June 2015

Balance data suggest somatosensory benefit of minimalist footwear design

By P.K. Daniel

Minimalist shoes are associated with better balance performance than clog-style molded plastic shoes or flip-flops, according to a study from the University of Mississippi in Oxford.

In 18 men (average age 22.9 ± 2.9 years) with no history of neuromuscular disorders, researchers assessed sway velocity and root mean square of the center of pressure during static balance follow­ing a one-mile walk at a self-selected pace under the three footwear conditions.

Balance performance with eyes closed was significantly better for the minimalist shoe condition than for the other two, which the authors suggested may be because that shoe’s design facilitates somatosensory feedback that helps to compensate for the loss of visual information. The findings were presented in May at the ACSM meeting.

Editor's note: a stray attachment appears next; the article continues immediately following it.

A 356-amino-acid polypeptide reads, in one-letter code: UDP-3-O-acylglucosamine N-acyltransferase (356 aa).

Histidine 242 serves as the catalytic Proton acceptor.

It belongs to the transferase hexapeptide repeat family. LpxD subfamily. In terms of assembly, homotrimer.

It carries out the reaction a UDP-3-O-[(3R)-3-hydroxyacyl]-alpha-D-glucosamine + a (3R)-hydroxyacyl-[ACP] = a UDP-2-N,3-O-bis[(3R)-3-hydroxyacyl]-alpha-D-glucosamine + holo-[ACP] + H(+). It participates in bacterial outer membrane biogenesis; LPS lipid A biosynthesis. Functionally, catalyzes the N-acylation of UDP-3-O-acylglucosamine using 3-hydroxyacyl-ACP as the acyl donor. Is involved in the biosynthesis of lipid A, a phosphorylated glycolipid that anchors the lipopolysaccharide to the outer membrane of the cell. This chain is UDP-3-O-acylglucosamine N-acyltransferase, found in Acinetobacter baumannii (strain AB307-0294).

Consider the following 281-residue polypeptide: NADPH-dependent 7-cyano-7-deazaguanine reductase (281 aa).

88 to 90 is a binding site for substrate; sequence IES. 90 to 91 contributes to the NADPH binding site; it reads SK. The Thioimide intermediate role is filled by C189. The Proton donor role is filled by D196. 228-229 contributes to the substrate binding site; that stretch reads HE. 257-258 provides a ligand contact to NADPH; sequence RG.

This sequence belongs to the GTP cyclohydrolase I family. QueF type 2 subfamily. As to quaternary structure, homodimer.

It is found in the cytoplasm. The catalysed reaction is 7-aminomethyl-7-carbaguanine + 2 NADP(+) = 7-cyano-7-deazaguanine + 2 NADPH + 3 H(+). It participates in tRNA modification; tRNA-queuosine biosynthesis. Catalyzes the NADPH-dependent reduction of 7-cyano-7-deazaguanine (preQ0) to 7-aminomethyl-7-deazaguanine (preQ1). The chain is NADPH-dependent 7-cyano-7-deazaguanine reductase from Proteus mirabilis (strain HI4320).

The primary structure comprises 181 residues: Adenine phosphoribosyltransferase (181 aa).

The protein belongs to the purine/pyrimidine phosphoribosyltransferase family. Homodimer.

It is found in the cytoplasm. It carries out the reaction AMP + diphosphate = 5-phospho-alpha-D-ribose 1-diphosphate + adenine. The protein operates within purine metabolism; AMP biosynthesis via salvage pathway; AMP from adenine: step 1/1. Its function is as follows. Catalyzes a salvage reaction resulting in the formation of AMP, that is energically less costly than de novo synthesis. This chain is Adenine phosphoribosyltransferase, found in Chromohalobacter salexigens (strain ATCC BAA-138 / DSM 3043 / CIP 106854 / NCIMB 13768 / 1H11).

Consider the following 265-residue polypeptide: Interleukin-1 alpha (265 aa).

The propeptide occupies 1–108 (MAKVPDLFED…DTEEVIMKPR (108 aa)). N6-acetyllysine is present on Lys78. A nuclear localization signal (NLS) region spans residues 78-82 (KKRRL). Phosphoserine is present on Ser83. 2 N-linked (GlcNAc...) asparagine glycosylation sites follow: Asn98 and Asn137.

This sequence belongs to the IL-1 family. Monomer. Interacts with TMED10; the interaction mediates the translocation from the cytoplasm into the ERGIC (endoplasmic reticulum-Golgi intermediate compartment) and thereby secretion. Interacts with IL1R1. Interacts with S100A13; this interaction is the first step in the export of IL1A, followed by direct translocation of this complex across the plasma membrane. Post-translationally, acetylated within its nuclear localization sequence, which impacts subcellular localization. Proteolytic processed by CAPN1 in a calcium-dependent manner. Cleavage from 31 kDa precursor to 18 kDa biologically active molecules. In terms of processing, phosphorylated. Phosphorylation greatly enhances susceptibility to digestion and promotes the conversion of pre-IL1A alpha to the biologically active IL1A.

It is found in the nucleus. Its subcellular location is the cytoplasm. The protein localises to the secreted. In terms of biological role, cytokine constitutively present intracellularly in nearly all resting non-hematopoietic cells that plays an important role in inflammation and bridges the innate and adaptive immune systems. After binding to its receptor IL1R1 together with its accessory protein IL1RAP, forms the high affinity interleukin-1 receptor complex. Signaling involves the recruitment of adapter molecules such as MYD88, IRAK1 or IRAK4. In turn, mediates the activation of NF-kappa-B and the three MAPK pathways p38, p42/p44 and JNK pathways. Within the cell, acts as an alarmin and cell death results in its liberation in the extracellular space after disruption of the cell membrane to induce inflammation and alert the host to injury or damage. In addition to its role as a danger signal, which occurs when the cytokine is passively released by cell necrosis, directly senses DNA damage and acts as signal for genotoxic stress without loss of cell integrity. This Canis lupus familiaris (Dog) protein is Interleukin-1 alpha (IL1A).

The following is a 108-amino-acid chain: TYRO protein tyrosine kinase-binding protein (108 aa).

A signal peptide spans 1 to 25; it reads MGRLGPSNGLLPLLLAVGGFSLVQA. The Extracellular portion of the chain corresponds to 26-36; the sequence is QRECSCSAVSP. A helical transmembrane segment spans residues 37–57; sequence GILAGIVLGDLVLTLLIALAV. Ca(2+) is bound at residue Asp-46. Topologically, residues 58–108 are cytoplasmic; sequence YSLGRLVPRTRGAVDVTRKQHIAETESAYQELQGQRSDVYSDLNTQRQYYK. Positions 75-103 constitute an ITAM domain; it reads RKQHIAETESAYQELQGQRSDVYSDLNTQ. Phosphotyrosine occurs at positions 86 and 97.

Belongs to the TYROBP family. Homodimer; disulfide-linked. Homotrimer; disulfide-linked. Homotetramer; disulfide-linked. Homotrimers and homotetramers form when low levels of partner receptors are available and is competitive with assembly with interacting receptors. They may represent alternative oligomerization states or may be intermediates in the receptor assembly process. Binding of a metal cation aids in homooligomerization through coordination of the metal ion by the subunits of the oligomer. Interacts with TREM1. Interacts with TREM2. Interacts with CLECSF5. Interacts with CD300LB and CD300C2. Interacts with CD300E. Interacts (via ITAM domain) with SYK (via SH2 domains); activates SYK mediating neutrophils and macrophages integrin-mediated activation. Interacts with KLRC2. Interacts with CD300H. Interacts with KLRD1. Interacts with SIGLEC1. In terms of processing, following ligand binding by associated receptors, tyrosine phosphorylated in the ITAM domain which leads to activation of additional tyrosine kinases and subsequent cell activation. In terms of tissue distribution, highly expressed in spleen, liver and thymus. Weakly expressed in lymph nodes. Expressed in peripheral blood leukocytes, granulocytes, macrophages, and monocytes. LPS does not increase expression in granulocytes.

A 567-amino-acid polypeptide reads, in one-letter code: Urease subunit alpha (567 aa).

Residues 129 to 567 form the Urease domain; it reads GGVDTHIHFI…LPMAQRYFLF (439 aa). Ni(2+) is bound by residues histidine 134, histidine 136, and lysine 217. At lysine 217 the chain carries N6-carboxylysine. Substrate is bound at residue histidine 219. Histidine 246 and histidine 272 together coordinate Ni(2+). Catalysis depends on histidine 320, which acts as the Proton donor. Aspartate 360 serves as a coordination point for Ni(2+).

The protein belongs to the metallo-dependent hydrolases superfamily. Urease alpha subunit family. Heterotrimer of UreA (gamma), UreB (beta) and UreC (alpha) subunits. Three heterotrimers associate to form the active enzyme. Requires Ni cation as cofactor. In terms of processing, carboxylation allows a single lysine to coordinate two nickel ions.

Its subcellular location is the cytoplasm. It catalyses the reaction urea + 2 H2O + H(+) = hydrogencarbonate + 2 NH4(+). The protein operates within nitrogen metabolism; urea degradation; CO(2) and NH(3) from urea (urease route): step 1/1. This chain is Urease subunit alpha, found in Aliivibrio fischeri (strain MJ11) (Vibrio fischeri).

“We were hoping for one specific footwear characteristic to come out in the results, but that didn’t happen,” said lead study author Samuel J. Wilson, MS, a doctoral student in the Applied Biomechanics Laboratory at the university, who presented the findings. “It looks like it’s some combination.”


Wilson SJ, Chander H, Morris CE, et al. Alternative footwear’s influence on static balance following a one-mile walk. Med Sci Sports Exerc 2015;46(5 Suppl);S562.

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